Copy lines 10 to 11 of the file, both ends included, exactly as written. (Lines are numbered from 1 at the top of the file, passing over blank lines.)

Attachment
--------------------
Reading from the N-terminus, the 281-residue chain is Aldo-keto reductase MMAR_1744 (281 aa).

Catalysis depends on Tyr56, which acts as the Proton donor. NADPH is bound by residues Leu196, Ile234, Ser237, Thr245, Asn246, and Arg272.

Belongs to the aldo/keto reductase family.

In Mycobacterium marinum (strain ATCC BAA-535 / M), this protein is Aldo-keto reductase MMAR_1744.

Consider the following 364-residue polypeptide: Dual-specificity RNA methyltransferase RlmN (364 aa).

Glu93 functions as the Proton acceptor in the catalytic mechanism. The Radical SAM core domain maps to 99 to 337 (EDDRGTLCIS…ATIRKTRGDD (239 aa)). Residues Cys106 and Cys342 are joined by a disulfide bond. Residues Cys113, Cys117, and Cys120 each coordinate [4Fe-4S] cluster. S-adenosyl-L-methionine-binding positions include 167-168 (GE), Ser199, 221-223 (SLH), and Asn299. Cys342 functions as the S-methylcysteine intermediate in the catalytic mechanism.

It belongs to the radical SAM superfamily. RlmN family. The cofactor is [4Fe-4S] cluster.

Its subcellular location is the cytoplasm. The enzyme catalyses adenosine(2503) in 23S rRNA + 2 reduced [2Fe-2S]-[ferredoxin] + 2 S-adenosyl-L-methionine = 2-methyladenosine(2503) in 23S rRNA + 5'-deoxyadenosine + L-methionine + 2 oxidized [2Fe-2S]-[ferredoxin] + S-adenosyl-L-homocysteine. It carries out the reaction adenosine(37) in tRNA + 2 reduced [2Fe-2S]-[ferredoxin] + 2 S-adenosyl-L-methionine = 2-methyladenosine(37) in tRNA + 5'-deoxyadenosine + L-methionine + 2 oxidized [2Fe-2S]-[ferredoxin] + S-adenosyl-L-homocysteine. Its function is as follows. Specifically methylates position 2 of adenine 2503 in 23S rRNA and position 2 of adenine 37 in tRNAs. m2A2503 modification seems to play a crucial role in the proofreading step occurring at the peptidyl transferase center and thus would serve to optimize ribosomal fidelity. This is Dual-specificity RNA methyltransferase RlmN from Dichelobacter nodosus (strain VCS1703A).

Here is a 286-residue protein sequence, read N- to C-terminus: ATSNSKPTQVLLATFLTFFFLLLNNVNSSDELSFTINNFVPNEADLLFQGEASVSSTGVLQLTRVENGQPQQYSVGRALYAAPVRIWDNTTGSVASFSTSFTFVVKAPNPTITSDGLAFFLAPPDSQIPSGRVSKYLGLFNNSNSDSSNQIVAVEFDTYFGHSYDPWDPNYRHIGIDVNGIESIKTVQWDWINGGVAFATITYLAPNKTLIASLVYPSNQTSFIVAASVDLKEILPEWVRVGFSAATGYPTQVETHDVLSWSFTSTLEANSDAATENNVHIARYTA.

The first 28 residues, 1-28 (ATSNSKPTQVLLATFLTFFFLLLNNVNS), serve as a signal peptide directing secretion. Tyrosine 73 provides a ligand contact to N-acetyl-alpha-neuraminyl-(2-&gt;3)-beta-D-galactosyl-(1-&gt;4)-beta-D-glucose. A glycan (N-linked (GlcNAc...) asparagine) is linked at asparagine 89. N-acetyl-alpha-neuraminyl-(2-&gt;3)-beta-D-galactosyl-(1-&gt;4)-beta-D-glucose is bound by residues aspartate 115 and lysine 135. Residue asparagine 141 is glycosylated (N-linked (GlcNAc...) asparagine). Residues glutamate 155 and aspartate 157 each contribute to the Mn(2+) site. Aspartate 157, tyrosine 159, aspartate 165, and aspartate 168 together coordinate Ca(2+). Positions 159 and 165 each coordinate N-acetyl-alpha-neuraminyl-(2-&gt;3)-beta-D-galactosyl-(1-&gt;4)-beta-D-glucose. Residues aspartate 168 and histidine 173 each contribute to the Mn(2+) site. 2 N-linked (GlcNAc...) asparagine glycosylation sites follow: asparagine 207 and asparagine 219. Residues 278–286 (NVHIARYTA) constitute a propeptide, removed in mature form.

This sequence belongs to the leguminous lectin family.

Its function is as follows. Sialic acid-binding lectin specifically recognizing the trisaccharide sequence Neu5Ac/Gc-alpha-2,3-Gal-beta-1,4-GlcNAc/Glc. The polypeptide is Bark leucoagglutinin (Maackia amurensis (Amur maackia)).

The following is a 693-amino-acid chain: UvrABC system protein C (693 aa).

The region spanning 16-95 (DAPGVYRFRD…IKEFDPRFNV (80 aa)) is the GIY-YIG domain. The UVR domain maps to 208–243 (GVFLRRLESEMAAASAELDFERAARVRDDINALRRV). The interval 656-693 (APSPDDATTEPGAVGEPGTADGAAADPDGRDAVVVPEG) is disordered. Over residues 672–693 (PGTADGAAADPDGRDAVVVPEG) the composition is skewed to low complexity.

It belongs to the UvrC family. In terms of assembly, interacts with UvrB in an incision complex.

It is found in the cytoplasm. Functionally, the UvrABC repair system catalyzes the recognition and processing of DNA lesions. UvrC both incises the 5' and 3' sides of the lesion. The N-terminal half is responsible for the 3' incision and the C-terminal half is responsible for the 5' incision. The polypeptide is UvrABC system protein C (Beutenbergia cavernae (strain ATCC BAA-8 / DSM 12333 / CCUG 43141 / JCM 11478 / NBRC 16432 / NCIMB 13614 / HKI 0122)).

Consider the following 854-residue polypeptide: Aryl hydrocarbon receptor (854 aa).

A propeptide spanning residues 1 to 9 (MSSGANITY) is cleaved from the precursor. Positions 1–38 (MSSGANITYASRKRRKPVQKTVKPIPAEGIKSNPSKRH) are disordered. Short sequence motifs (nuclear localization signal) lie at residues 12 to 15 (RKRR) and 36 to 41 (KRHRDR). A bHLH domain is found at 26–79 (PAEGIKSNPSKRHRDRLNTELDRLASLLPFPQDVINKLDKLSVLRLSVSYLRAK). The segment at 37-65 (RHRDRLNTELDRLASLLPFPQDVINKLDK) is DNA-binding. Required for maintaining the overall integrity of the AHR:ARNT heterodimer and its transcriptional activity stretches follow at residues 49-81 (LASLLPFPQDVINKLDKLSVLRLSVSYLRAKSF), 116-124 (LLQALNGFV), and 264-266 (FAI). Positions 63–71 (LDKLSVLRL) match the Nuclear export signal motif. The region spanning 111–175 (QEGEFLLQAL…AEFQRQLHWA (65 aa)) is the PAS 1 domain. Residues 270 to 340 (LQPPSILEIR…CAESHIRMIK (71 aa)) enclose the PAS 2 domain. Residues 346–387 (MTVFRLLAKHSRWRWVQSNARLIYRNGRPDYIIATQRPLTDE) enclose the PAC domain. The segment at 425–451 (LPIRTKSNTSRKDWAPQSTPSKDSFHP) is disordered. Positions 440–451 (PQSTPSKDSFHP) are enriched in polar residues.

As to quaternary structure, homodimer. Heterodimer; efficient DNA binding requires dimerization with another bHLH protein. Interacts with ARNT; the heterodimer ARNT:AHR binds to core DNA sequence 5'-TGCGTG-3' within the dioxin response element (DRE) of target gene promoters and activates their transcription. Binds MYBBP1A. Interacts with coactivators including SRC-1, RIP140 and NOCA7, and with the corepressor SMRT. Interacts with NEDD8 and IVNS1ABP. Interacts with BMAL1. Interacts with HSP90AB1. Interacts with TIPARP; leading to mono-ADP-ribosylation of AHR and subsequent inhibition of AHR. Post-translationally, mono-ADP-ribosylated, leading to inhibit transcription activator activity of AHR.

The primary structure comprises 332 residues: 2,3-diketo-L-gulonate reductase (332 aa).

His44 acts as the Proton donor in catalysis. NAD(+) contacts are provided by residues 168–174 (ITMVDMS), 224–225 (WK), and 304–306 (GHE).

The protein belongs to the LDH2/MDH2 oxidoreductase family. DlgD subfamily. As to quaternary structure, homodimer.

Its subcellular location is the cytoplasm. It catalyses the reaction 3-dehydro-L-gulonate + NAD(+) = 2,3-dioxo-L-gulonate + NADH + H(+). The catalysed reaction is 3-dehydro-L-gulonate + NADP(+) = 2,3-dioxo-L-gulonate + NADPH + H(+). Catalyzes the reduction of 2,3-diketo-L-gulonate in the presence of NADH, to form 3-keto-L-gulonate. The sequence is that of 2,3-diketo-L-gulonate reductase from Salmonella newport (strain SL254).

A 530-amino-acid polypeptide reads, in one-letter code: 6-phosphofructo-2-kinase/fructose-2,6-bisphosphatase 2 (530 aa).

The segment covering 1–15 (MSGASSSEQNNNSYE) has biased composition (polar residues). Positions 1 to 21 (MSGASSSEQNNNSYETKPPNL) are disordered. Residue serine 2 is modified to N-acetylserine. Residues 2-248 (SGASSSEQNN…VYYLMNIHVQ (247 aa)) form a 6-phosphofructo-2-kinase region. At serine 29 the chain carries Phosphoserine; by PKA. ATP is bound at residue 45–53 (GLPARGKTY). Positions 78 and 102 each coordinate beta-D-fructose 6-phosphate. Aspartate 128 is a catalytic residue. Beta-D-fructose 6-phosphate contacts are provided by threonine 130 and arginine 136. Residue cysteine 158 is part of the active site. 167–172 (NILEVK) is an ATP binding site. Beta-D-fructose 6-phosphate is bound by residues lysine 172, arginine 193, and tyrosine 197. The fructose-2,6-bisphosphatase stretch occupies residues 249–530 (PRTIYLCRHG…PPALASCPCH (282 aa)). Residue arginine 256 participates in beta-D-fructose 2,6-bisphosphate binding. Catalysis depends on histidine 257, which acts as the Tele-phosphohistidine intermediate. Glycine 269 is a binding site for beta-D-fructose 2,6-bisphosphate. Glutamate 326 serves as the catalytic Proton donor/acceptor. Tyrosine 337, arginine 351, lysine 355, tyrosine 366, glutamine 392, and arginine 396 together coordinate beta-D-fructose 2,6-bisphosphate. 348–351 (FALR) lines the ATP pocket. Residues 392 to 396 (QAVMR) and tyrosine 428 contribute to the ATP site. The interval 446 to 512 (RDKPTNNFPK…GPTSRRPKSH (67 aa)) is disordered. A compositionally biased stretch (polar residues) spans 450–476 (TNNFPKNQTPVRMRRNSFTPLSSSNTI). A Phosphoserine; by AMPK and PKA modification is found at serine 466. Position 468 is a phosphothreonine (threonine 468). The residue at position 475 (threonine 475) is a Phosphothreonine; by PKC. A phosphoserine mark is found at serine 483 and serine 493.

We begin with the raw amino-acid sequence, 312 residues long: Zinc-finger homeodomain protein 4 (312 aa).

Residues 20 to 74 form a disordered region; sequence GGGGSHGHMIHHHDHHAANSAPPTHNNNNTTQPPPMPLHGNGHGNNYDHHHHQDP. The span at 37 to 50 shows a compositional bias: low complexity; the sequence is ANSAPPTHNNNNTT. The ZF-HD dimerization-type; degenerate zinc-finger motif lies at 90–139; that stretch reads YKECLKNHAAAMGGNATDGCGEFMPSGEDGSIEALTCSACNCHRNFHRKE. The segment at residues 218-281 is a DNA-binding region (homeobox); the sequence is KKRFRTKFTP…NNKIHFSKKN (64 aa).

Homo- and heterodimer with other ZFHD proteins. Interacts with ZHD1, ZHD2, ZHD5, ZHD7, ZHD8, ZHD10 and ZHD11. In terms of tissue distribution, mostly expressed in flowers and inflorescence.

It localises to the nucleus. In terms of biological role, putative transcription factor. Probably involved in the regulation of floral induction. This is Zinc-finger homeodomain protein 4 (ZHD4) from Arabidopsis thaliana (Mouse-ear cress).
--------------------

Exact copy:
The first 28 residues, 1-28 (ATSNSKPTQVLLATFLTFFFLLLNNVNS), serve as a signal peptide directing secretion. Tyrosine 73 provides a ligand contact to N-acetyl-alpha-neuraminyl-(2-&gt;3)-beta-D-galactosyl-(1-&gt;4)-beta-D-glucose. A glycan (N-linked (GlcNAc...) asparagine) is linked at asparagine 89. N-acetyl-alpha-neuraminyl-(2-&gt;3)-beta-D-galactosyl-(1-&gt;4)-beta-D-glucose is bound by residues aspartate 115 and lysine 135. Residue asparagine 141 is glycosylated (N-linked (GlcNAc...) asparagine). Residues glutamate 155 and aspartate 157 each contribute to the Mn(2+) site. Aspartate 157, tyrosine 159, aspartate 165, and aspartate 168 together coordinate Ca(2+). Positions 159 and 165 each coordinate N-acetyl-alpha-neuraminyl-(2-&gt;3)-beta-D-galactosyl-(1-&gt;4)-beta-D-glucose. Residues aspartate 168 and histidine 173 each contribute to the Mn(2+) site. 2 N-linked (GlcNAc...) asparagine glycosylation sites follow: asparagine 207 and asparagine 219. Residues 278–286 (NVHIARYTA) constitute a propeptide, removed in mature form.

This sequence belongs to the leguminous lectin family.